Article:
1. Computational and Systems Biology
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Distributing tasks via multiple input pathways increase cellular survival in stress

  1. Alejandro A Granados
  2. Matthew M Crane
  3. Luis F Montano-Gutierrez
  4. Reiko J Tanaka
  5. Margaritis Voliotis
  6. Peter Swain  Is a corresponding author
  1. University of Edinburgh, United Kingdom
  2. Imperial College London, United Kingdom
  3. University of Exeter, United Kingdom
Research Article
  • Cited 21
  • Views 1,951
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Cite this article as: eLife 2017;6:e21415 doi: 10.7554/eLife.21415

Abstract

Improving in one aspect of a task can undermine performance in another, but how such opposing demands play out in single cells and impact on fitness is mostly unknown. Here we study budding yeast in dynamic environments of hyperosmotic stress and show how the corresponding signalling network increases cellular survival both by assigning the requirements of high response speed and high response accuracy to two separate input pathways and by having these pathways interact to converge on Hog1, a p38 MAP kinase. Cells with only the less accurate, reflex-like pathway are fitter in sudden stress, whereas cells with only the slow, more accurate pathway are fitter in fluctuating but increasing stress. Our results demonstrate that cellular signalling is vulnerable to trade-offs in performance, but that these trade-offs can be mitigated by assigning the opposing tasks to different signalling subnetworks. Such division of labour could function broadly within cellular signal transduction.

Article and author information

Author details

  1. Alejandro A Granados

    SynthSys - Synthetic and Systems Biology, University of Edinburgh, Edinburgh, United Kingdom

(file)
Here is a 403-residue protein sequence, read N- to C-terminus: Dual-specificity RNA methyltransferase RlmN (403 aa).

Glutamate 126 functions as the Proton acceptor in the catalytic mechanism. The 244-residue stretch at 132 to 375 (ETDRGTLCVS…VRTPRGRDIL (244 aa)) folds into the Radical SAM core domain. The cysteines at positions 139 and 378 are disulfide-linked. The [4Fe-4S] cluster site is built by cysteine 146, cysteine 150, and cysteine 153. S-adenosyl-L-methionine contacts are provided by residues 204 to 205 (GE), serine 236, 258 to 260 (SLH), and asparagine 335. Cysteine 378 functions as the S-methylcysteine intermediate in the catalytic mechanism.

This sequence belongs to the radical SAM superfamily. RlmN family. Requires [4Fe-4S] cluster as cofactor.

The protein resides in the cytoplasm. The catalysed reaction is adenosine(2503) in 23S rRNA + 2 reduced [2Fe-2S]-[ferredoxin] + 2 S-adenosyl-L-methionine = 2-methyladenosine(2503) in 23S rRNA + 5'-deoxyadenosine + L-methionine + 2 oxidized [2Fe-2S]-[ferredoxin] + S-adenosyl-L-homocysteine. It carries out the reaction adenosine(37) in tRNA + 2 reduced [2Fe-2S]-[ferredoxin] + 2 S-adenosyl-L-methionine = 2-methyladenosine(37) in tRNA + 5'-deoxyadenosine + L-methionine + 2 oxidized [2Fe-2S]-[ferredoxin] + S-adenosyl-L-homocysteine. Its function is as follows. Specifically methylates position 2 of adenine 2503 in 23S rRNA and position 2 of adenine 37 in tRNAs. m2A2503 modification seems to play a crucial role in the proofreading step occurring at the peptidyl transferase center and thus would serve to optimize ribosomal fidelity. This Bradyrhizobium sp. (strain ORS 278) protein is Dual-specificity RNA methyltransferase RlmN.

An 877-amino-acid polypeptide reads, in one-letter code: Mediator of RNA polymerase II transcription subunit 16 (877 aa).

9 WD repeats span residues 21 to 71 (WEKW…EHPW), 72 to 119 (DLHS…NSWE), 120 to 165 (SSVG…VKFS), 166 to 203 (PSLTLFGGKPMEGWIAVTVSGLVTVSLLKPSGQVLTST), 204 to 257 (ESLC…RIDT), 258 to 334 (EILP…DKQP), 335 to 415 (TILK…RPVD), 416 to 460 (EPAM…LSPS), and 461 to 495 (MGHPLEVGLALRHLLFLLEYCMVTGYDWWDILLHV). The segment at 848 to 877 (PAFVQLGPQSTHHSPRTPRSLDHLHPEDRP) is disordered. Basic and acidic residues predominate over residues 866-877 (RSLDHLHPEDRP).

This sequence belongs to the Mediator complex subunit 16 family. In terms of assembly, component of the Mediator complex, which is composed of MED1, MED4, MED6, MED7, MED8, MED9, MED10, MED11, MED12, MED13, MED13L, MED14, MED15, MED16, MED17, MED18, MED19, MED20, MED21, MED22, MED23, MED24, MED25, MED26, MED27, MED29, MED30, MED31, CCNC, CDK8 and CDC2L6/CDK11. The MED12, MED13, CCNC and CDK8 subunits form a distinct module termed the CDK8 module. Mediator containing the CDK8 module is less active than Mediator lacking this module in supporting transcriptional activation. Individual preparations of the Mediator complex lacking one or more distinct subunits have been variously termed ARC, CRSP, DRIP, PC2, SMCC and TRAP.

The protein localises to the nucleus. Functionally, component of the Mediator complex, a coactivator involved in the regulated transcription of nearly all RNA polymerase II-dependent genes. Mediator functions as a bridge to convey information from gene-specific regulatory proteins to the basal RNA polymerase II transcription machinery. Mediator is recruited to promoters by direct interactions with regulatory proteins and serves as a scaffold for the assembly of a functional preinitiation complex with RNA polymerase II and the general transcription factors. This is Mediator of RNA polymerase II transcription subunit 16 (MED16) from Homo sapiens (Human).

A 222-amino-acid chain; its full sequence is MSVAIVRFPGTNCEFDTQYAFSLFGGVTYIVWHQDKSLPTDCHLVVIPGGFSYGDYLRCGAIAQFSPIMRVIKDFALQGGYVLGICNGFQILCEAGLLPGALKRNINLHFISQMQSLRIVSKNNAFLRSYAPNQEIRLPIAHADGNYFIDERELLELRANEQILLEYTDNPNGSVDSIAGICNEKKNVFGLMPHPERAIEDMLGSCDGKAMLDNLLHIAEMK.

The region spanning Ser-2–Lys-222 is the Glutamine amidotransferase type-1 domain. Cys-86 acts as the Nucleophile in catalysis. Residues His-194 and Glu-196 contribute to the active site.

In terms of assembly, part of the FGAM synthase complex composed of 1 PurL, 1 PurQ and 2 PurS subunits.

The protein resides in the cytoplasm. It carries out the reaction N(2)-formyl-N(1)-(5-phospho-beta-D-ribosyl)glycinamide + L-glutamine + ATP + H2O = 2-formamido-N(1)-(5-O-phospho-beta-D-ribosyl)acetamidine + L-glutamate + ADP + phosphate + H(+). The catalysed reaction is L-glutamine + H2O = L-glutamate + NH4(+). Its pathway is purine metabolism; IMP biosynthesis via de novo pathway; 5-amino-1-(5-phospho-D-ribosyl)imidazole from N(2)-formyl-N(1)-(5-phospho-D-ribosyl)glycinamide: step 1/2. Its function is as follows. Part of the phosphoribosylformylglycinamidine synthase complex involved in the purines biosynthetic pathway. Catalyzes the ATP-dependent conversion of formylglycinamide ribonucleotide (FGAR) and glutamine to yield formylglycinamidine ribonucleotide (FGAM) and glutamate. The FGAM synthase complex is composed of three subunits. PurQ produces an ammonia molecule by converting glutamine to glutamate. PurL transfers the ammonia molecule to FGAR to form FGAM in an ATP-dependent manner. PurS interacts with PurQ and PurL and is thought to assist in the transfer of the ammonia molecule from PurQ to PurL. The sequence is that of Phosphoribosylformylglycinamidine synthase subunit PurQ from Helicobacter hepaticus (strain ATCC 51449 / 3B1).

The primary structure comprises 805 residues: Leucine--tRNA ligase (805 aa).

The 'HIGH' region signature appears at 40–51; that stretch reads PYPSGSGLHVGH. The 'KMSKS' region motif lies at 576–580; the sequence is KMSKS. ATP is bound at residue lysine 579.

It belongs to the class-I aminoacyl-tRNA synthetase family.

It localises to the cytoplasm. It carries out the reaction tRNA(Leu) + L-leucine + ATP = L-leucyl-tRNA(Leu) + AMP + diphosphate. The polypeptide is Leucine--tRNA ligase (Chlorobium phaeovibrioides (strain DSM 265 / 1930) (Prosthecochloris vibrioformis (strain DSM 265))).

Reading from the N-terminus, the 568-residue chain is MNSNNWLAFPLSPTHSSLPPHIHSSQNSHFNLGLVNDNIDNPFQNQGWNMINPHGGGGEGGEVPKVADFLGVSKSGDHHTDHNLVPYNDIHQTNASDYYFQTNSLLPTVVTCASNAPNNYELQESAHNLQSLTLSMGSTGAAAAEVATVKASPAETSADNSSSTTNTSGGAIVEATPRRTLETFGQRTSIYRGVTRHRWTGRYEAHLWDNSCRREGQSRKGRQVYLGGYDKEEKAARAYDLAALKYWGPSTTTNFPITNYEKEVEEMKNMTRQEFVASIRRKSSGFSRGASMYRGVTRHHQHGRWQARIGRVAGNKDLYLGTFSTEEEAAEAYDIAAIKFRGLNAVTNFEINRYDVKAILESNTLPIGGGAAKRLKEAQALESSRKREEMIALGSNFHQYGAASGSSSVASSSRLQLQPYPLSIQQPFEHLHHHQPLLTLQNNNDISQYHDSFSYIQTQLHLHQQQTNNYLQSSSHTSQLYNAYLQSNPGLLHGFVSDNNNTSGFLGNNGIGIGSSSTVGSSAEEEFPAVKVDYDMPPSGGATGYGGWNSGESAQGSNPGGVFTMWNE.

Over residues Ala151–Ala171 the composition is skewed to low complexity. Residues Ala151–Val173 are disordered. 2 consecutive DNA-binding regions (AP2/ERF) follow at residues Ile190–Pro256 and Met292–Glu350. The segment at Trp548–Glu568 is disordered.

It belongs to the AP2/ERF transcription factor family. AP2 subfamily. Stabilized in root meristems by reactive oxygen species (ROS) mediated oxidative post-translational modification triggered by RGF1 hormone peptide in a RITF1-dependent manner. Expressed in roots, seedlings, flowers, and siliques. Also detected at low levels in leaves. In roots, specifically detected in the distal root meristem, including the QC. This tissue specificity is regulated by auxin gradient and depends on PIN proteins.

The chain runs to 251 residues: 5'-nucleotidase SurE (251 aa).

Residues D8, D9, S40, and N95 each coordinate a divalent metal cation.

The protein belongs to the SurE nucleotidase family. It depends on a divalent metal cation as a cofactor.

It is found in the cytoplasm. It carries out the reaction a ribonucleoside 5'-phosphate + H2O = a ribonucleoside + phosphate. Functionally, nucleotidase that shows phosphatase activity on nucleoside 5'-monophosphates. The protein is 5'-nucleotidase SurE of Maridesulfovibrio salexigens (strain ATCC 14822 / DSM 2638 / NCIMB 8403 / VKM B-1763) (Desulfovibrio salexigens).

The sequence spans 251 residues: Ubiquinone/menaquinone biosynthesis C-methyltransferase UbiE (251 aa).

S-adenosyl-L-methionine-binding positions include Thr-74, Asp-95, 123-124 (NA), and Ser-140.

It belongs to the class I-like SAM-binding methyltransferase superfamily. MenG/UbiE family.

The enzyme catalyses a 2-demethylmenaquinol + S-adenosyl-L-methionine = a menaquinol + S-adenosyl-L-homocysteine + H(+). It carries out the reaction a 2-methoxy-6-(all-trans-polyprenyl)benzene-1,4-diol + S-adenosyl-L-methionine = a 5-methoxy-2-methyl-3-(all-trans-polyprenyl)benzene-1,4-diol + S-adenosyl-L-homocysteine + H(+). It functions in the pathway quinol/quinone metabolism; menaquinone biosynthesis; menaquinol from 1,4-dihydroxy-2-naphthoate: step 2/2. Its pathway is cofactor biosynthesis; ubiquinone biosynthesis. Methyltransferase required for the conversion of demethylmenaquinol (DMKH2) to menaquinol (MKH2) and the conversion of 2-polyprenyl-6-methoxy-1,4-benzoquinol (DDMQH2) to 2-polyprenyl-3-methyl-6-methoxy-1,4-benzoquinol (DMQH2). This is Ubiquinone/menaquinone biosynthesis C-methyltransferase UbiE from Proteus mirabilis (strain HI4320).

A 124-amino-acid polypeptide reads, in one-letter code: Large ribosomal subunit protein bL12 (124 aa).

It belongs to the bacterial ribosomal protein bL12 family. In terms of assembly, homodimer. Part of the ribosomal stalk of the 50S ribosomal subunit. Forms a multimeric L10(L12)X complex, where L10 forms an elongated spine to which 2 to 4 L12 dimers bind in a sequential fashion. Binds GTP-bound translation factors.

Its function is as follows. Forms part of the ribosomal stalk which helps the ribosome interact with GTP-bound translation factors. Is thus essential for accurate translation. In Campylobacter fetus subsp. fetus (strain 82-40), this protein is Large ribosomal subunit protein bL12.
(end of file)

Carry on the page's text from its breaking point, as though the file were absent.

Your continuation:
Competing interests
    The authors declare that no competing interests exist.
  2. Matthew M Crane

    SynthSys - Synthetic and Systems Biology, University of Edinburgh, Edinburgh, United Kingdom
    Competing interests
    The authors declare that no competing interests exist.
  3. Luis F Montano-Gutierrez

    SynthSys - Synthetic and Systems Biology, University of Edinburgh, Edinburgh, United Kingdom
    Competing interests
    The authors declare that no competing interests exist.
  4. Reiko J Tanaka

    Department of Bioengineering, Imperial College London, London, United Kingdom
    Competing interests
    The authors declare that no competing interests exist.
    ORCID icon "This ORCID iD identifies the author of this article:" 0000-0002-0769-9382
  5. Margaritis Voliotis

    Department of Mathematics, University of Exeter, Exeter, United Kingdom
    Competing interests
    The authors declare that no competing interests exist.
  6. Peter Swain

    SynthSys - Synthetic and Systems Biology, University of Edinburgh, Edinburgh, United Kingdom
    For correspondence
    peter.swain@ed.ac.uk
    Competing interests
    The authors declare that no competing interests exist.
    ORCID icon "This ORCID iD identifies the author of this article:" 0000-0001-7489-8587

Funding

Human Frontier Science Program (Research grant)

  • Matthew M Crane
  • Peter Swain

Biotechnology and Biological Sciences Research Council (Responsive mode grant)

  • Matthew M Crane
  • Peter Swain

Engineering and Physical Sciences Research Council (EP/N014391/1)

  • Alejandro A Granados
  • Reiko J Tanaka
  • Margaritis Voliotis

Wellcome Trust (PhD studentship)

  • Luis F Montano-Gutierrez

Consejo Nacional de Ciencia y Tecnología (PhD studentship)

  • Alejandro A Granados
  • Luis F Montano-Gutierrez

SULSA

  • Matthew M Crane
  • Peter Swain

Medical Research Council (Fellowship)

  • Margaritis Voliotis

The funders had no role in study design, data collection and interpretation, or the decision to submit the work for publication.

Reviewing Editor

  1. Naama Barkai, Weizmann Institute of Science, Israel

Publication history

  1. Received: September 10, 2016
  2. Accepted: May 12, 2017
  3. Accepted Manuscript published: May 17, 2017 (version 1)
  4. Version of Record published: June 8, 2017 (version 2)

Copyright

© 2017, Granados et al.

This article is distributed under the terms of the Creative Commons Attribution License permitting unrestricted use and redistribution provided that the original author and source are credited.

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